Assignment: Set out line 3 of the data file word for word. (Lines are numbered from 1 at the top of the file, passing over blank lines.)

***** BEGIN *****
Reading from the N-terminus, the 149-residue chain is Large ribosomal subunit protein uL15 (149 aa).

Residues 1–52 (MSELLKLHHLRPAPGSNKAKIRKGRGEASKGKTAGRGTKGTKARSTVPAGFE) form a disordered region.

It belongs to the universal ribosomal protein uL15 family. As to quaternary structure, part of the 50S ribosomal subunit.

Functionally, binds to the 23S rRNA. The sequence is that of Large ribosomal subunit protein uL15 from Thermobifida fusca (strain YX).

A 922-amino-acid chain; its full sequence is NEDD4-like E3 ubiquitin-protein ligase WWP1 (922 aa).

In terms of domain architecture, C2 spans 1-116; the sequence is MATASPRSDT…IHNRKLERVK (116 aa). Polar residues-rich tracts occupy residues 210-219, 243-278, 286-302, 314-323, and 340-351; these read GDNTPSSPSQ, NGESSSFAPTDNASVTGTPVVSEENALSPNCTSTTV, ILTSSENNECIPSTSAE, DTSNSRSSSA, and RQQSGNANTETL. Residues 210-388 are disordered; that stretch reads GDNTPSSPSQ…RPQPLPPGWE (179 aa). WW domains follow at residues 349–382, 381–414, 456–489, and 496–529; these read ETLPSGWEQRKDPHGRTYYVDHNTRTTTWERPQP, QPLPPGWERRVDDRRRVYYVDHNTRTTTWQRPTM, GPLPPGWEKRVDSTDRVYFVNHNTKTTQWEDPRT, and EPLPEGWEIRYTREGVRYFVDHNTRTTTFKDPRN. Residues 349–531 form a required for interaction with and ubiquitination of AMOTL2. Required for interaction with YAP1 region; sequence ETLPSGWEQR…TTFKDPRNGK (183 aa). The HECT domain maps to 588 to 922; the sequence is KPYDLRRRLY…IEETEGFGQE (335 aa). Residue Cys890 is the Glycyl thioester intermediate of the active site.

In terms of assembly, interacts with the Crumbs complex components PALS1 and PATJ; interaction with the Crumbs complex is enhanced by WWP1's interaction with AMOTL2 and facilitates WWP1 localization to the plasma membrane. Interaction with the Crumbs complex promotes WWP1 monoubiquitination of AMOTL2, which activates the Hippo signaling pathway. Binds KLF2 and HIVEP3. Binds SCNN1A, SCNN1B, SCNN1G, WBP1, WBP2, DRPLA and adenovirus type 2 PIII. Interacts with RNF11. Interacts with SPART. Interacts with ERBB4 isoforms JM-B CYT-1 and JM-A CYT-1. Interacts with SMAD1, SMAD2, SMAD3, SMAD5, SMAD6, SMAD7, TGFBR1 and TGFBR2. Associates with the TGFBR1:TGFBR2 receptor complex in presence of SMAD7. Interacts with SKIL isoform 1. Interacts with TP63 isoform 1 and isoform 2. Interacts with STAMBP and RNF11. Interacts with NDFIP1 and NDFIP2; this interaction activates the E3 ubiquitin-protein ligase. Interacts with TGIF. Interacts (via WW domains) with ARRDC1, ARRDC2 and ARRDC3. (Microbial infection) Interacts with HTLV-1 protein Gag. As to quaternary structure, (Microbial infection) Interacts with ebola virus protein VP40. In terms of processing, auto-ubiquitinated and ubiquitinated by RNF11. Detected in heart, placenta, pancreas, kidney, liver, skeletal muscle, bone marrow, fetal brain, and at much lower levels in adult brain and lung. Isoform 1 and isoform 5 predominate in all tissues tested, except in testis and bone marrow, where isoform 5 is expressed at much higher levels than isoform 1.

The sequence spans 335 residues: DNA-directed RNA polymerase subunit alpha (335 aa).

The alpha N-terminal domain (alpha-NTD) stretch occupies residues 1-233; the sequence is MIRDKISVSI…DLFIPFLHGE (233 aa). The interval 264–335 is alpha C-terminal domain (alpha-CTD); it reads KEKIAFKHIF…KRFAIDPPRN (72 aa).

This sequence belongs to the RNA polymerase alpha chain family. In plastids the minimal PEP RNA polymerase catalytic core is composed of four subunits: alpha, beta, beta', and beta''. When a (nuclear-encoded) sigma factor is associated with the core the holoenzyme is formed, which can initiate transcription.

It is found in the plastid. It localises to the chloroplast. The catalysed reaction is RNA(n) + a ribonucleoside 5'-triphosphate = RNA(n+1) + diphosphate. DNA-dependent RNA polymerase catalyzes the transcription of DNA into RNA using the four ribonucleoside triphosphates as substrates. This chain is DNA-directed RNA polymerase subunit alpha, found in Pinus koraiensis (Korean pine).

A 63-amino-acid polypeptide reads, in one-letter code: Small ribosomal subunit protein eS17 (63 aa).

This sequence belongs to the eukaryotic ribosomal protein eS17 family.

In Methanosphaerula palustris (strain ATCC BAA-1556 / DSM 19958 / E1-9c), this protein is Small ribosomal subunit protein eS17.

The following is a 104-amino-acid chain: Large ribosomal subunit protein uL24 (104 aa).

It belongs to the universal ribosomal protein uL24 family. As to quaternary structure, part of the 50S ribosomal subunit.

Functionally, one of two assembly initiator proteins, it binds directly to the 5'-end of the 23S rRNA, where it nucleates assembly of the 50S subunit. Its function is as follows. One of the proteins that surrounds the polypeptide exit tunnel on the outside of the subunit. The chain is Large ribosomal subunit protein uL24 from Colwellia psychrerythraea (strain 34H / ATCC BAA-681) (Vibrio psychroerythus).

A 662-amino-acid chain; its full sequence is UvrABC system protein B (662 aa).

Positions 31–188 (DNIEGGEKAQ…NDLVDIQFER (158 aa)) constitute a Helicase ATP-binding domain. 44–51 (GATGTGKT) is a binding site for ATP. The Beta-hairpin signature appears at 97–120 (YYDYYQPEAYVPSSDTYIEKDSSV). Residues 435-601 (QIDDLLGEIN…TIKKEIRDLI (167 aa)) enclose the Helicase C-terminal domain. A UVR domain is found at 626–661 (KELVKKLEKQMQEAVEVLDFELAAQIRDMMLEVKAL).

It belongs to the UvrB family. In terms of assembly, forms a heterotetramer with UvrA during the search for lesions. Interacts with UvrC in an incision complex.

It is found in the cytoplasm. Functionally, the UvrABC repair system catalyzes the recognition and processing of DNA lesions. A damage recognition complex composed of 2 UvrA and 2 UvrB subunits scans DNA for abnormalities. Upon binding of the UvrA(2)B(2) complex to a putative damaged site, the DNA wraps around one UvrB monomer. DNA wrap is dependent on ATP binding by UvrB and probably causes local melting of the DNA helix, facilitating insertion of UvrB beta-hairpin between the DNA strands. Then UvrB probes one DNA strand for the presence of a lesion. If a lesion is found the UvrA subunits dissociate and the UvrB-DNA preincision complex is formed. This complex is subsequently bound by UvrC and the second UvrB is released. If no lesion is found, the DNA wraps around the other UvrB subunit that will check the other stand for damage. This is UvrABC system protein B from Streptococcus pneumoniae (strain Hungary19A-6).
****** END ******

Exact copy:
It belongs to the universal ribosomal protein uL15 family. As to quaternary structure, part of the 50S ribosomal subunit.